How Ashes calamity ranks alongside other England drubbings

Ashes

Aryan Surana

The England test side were shambolic Down Under this winter, seemingly on an eleven-man mission to put a dagger through the heart of English test cricket. The bookies never make England the favourites to win a tour in Australia, but there were at least some expectations amongst those who had used betting offers to back their sporting heroes who had delivered handsomely in bygone test series and World Cups. However, few people expected the sort of capitulation that saw England lucky to come away with a 4-0 result, with only the wicket of Jimmy Anderson standing between the Aussies and a famous 5-0 whitewash, that would have had bullish Australian betting punters jumping for joy.

It was a sorry showing from Joe Root's charges, made worse by the fact that the team's head coach, Chris Silverwood, appeared to shoulder little or none of the blame during post-match interviews. Now that the dust has settled, where does this bruising defeat rank alongside the England team's other embarrassments throughout history? All members of the Barmy Army should look away now!

Curtly Ambrose Rules Port of Spain in 1994

These days a tour to the West Indies is seen as a bit of a light touch for most major test nations, but that was far from the case back when the likes of Curtly Ambrose and Courtney Walsh were steaming to the crease.

England had looked in near total control of the test at the Port of Spain in 1994, needing to knock off a modest 194 on what was supposed to be a flat pitch. But Ambrose had other ideas, tearing through the England line-up. Ambrose finished the second innings with figures of 6-24, having taken the same number of wickets in the first innings. It was the sort of collapse that was made famous during the period when flaky players like Angus Fraser and Michael Atherton were leading the side. Everyone thought those days were long gone for the England test team, and then they get bowled out for 68 on Boxing Day.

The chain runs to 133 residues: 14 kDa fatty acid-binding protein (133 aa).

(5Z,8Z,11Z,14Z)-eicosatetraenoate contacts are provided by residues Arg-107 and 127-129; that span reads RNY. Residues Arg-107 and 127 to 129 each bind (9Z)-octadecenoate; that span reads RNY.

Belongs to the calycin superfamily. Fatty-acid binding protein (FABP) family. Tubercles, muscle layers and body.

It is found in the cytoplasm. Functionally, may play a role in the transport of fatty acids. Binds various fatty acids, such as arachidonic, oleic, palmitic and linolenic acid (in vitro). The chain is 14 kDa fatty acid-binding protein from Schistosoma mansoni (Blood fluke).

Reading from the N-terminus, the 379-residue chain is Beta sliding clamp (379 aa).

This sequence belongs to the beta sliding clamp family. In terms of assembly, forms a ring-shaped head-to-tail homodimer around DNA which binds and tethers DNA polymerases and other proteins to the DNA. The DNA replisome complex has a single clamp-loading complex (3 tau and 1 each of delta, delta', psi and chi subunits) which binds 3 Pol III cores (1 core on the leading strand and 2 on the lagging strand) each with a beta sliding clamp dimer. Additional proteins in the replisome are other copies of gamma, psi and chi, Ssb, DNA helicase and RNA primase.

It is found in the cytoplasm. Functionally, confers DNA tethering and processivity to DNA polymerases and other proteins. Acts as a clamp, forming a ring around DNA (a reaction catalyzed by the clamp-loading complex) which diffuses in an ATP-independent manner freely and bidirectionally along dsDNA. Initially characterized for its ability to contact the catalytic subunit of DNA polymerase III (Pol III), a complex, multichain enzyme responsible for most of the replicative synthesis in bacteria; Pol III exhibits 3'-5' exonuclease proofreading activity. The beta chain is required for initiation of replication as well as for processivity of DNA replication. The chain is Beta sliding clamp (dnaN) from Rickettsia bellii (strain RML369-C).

Caught Cold in Auckland in 2018

England travelled to New Zealand in 2018 full of hope that they could come away with a solid series victory. No sooner had they done the toss and put their pads on than the dressing room was in tatters, its top and middle order obliterated to the tune of 23-8. Only a rear-guard action from tail-ender Craig Overton meant England avoided setting the record for the lowest total ever scored in a test match, a record New Zealand still hold from back in 1955, when they were knocked over by the then England team for 26.

Headingley Falls Silent in 2019

While England teams that have operated during the 2000s have been more successful than the sides that went before them, their new attacking mentality has at times left them open to exploitation. Such was the case in the Ashes test that took place at Headingley in 2019, when Josh Hazlewood, Pat Cummins and James Pattinson only needed 27.5 overs to skittle the entire England lineup for a measly 67.

It's one thing to collapse on away soil, against a bowling attack who know a ground inside and out, but it is quite another to fall on a pitch that Yorkshire players like Joe Root know all about.

In truth, England have continued to approach their test cricket in the same gung-ho spirit they did back in 2019. The difference now is that they do not have the star batsmen and bowlers to dig them out of a hole or hit back in similarly devastating fashion to salvage a series. Perhaps it's time for a rethink.